British opposition lawmakers failed Wednesday in their latest attempt to ensure the U.K. can’t leave the European Union without a divorce deal.
The House of Commons voted 309-298 against setting aside a day later this month to try to pass legislation that would prevent a no-deal Brexit.
“This is a disappointing, narrow defeat. But this is just the start, not the end of our efforts to block ‘no deal,'” said Labour Party Brexit spokesman Keir Starmer.
The governing Conservative Party is holding a contest to replace Prime Minister Theresa May, who quit as party leader last week after Parliament three times rejected her divorce deal with the EU.
Some of the 10 contenders, including front-runner Boris Johnson, say if they become prime minister they would take Britain out of the EU on the twice-extended withdrawal date, now set for Oct. 31, with or without an agreement.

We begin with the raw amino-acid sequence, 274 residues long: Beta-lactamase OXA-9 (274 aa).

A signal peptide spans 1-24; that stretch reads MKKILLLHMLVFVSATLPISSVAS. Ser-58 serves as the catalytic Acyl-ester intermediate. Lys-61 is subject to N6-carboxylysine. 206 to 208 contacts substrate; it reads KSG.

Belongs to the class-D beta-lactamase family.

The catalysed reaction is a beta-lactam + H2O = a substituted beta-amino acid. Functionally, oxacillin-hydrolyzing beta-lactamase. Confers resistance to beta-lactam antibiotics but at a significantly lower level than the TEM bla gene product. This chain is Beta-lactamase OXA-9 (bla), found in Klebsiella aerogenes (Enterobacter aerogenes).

Many economists have argued that a no-deal Brexit would cause economic turmoil and plunge Britain into recession. But Johnson and other Brexiteers say the Conservative Party will be destroyed by angry voters if Brexit is delayed again.
Parliament has already voted against leaving the EU without an agreement on divorce terms, but there is no easy way for lawmakers to stop a government that is determined to carrying out Brexit without a deal.
Opposition legislators fear a pro-Brexit prime minister could even suspend Parliament to force a no-deal exit.
Starmer said Wednesday’s defeated motion would have ensured that “if the next prime minister is foolish enough to try to pursue a no deal Brexit, then Parliament would have the means to prevent that.”
Updated Wednesday, June 12, 2019 at 1:27 pm .